Sunset over the bluffs in Florissant, MO

We reap what we sow and eat what we cook.
We sing, we dance... We laugh and cry.
We celebrate life and honor death,
We are both the funeral and the festival.
We stand on the shoulders of our past,
Walk with deliberate steps in this present,
Looking with hope towards our future.
We are the evolution of our forefather's efforts,
A provision of inspiration for our children's campaign.
We are Cajun and Creole,
Friends and Family
We are the Farmer and the Chef,
The Butcher and the Baker,
The Musician and the Artist,
We are Community
This is our crop
Our food
Our music
Our art
Our culture
This is who we are.
We will not give up.
We will not let go.
-Lache Pas Boucherie et Cuisine

It is hard to put into words what exactly Lache Pas Boucherie is and what it means to Michael and I after having experienced it, but the words above from the Lache Pas founders capture it perfectly.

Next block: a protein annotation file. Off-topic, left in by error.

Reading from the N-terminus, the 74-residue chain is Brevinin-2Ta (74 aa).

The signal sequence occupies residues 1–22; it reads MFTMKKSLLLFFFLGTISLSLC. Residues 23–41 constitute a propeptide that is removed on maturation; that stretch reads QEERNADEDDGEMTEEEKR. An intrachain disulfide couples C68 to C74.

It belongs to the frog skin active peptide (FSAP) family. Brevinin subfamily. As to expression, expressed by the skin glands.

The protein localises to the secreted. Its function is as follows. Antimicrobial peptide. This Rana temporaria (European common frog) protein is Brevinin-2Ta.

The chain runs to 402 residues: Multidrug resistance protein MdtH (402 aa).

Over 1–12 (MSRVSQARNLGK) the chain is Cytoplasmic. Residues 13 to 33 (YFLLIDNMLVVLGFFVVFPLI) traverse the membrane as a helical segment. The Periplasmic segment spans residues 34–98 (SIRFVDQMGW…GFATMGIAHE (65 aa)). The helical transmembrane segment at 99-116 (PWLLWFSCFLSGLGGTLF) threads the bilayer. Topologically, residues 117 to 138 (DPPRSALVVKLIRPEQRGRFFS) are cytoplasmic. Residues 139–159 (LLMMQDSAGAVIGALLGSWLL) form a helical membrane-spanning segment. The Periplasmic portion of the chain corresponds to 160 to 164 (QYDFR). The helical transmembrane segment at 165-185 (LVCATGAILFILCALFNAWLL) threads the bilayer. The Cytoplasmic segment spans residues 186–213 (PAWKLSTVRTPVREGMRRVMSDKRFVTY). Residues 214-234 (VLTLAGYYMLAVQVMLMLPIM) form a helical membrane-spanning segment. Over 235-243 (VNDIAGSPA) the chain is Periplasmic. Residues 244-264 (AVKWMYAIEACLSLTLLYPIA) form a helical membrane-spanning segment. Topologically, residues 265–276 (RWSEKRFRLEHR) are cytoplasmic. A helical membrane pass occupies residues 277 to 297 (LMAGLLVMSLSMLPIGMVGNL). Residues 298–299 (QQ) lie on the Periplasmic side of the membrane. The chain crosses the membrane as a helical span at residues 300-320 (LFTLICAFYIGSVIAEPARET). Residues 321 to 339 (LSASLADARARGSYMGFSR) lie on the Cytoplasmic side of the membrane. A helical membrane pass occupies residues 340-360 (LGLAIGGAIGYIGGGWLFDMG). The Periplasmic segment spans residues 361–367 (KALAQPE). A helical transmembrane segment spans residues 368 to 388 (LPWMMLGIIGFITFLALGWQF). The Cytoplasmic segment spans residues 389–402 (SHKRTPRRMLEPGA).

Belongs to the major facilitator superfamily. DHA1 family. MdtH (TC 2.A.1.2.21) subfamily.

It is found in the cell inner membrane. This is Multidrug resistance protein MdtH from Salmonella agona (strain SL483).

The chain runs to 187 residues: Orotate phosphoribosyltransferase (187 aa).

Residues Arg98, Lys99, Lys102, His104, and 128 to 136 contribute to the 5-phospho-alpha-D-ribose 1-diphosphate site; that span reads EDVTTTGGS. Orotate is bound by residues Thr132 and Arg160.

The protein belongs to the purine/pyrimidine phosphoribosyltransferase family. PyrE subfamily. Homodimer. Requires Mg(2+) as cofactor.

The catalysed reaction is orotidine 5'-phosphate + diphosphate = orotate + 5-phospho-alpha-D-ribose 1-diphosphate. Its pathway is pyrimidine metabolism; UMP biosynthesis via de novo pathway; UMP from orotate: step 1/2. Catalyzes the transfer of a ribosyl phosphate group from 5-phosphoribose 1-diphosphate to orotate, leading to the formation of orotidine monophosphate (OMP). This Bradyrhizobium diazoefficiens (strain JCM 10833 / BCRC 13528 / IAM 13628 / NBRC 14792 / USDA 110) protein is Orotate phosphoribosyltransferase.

We were invited to participate in a weekend celebrating community. The power of taking part in slaughtering an animal, preparing every part of it, and serving it to your fellow community. Unless you are a hunter, have grown up on a farm, or worked on one, it is likely you have never experienced the taking of a life of something you are about to eat, or at least we hadn't. While it may seem barbaric and gruesome at first pass to the outside, it is actually quite sensitive and respectful to the sanctity of life. 

The team behind Lache Pas Boucherie, led by Toby Rodriguez, hails from Lafayette (pronounced Le-fey-ette) Louisiana, the heart of Arcadiana and cajun-creole culture. Their ancestors have fed their communities through a traditional practice known as a boucherie, which literally translates to butchershop in french, but references the slaughter of a pig and its immediate butchery. Using almost every single part of the animal, the community would come together to prepare dishes such as head cheese, boudin, smoked ham, and fraisseurs, a rich stew made with the pigs organs.